Cassini spacecraft completes its final rendezvous with Saturn Moon, Enceladus

The Cassini spacecraft which has been exploring Saturn and its 11 moons had visited Enceladus, one of Saturn’s moons sometime in the past. It will make a final close rendezvous with Enceladus before flying away to complete other missions.

The Cassini space probe made its 22nd pass past the Saturn’s new moon Enceladus for the final time this Saturday.

The Cassini spacecraft blasted off from Earth for its long journey to Saturn some 11 years ago. At that time, scientists who had built the spacecraft had never imagined the wealth of data it will send back giving a better understanding of the ringed planet and its moons.

Cassini has brought back a wealth of information about Saturn and its moon Enceladus during its mission. One of the most significant findings was that Enceladus emits plumes of vapor and ice full of organic molecules from a network of cracks in the southern polar region.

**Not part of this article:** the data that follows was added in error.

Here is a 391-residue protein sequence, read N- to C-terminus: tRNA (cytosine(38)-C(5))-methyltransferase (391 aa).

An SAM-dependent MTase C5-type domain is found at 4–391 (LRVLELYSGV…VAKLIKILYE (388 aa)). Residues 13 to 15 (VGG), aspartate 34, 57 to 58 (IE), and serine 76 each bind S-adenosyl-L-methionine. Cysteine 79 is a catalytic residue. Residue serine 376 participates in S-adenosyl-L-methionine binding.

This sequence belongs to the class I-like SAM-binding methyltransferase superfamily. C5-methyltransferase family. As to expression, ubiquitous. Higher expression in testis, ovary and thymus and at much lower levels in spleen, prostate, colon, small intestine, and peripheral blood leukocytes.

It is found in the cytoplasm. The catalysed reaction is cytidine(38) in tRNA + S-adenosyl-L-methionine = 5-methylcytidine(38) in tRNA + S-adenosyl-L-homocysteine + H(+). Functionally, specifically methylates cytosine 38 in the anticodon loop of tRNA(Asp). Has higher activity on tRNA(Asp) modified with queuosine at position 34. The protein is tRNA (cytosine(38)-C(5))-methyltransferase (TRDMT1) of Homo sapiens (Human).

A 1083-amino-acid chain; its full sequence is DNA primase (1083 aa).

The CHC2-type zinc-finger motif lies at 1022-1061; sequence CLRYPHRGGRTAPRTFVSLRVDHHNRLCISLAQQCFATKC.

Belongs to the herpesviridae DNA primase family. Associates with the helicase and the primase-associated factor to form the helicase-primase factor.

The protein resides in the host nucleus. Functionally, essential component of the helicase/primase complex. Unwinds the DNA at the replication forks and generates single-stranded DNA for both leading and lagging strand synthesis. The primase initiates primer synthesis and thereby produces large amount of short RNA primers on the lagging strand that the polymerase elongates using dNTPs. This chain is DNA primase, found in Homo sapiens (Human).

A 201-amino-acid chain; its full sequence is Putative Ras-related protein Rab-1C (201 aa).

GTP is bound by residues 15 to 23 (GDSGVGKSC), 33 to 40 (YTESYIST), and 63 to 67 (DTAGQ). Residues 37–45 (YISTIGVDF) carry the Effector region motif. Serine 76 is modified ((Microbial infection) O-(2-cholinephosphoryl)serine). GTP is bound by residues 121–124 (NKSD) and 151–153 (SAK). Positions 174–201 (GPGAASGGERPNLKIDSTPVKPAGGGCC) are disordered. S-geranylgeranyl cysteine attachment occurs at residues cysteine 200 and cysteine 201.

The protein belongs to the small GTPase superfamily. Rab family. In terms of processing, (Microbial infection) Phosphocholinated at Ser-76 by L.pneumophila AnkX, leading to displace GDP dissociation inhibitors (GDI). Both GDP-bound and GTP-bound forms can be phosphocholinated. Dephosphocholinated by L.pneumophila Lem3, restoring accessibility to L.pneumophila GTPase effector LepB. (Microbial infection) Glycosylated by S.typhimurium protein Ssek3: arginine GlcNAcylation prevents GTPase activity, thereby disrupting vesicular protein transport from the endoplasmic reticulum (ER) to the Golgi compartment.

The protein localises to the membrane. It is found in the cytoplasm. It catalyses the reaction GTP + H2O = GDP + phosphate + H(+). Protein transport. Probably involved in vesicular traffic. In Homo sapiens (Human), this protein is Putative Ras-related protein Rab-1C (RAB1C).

Scientists believe that at least in theory when the ocean comes into contact with rock, it will provide the chemical reactions for creating some of the fundamental constituents of life.

Cassini was 3,106 miles from Enceladus at about 1 PM EST on Saturday. Scientists hope that by measuring the heat that is released from the ice in the center of the moon, they will be able to deduce the exact chemical makeup of the gas in the plumes.

Linda Spilker, who is a scientist working on the Cassini project from NASA’s Jet Propulsion Laboratory in Pasadena, CA said that calculating how much heat, Enceladus carries in its heart and provides an insight into its remarkable geologic activity.

Cassini will continue to gather data about Enceladus, but it will be from 4 times the distance as the craft completes its final orbits of Saturn.